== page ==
• Review of upset accidents and incidents including where recovery was successful and why.
• G-awareness—Effects of g-loads physically and on comprehension and problem-solving; g-load management and airframe limitations for positive, negative and lateral g-loads.
• Energy management—risk of low-energy flight regime and stalls after takeoff or go-around; kinetic energy versus potential energy versus chemical energy (power); relation between pitch, power and performance.
• Upset prevention and recovery techniques—recognition and intervention before an upset occurs; stall recovery coordinated and uncoordinated (stopping the roll with immediate rudder input); spin recovery; diving spiral recovery; nose low and nose high low-energy recovery; high bank angle/inverted recovery.
• System malfunctions—autopilot/automation; instrument; jammed controls and stall warning failure.
• Runway loss of control—energy management; appropriate approach speeds; rudder and aileron use while rolling on takeoff, landing and go-around; response/recovery to directional excursions.
• Human factors—startle/threat/terror response (physiological, psychological and cognitive effects); situational awareness; human information processing; inattention, fixation, distraction; perception illusions; instrument interpretation; active monitoring; threat and error management; fatigue management; workload management and crew resource management (usually single-pilot).
Breaking it Down
LOC is a huge topic. Our review of ICAO and FAA publications on the subject and several thousand accident reports as well as teaching aerobatics for many years led us to the conclusion that LOC needs to be broken down into three distinct areas: RLOC (runway loss of control)—losing control on the ground, LOC-I (inflight) VMC—loss of control inflight in visual meteorological conditions and LOC-I IMC—loss of control inflight in instrument meteorological conditions. We’ll look at the most common causes of each and then at how upset/LOC training can be targeted at those causes.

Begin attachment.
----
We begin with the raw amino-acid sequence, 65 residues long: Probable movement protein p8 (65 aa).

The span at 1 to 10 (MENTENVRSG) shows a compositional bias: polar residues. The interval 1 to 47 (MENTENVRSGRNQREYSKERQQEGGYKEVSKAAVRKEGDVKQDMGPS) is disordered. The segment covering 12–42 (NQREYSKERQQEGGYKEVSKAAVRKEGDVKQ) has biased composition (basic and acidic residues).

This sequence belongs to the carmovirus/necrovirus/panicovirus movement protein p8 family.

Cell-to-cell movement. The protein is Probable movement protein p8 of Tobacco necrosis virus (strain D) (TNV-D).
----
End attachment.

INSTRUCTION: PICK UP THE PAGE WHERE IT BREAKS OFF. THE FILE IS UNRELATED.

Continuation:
We note up front that our review of accident data and reports of deployment of ballistic parachutes in aircraft equipped with them has made us of the opinion that they have prevented a number of LOC-inflight accidents.
We also note that those who have studied all types of LOC accidents write that contributing causes include: poor judgment, failure to recognize an impending or full stall and execute corrective action, intentional disregard of FARs, inexperience, lack of proficiency, failure to follow standard operating procedures and reduced ability to think or act due to fatigue or intentional use of meds or drugs that inhibit cognitive ability or motor skills.
Runway loss of control makes up from 20 to 65 percent of general aviation accidents—broken down by airplane model. The higher end represents tailwheel airplanes. RLOC accidents are rarely fatal, but injuries are not unusual and the damage suffered is often enough to total the airplane. Most all RLOC accidents occur on landing, although about one out of 15 is on takeoff.
To the extent data are available, the common thread behind the accidents is a crosswind, too much speed on final, touchdown well above stall speed and failure to use all available aerodynamic control on rollout.
In our interviews with upset/LOC instructors all pointed out a reluctance of pilots to put a control to the stop—and that many had never done so. That, combined with the need to manage excess energy due to a fast touchdown, means an increased risk of LOC during rollout.
Stalling while on final accounts for just 1 to 2 percent of all GA accidents, yet CFIs told us that many private pilots they flew with were so uncomfortable with flying at the POH approach speed that they tacked on from 10 to 30 knots. Four-time national aerobatic champion and aerobatic school proprietor, Patty Wagstaff, referred to “watching people land at warp speed.”
When speed is doubled, energy is quadrupled—that basic equation spells out the problem of aircraft control on rollout. It means a swerve will be more powerful and the needed action to stop it more forceful—which means that the pilot must be ready to put the rudder to the stop. Extra speed on touchdown also means that the airplane has a longer period of deceleration before it reaches taxiing speeds, where there is good rolling control. During that period of exposure, the tires aren’t developing enough friction to keep the airplane going straight and aerodynamic control—which is diminishing with speed—is the only method of directional control. Catherine Cavagnaro, who runs Ace Aerobatic School, described pilots dealing with impending loss of control events in the air and on the ground as “so shy with the rudder.”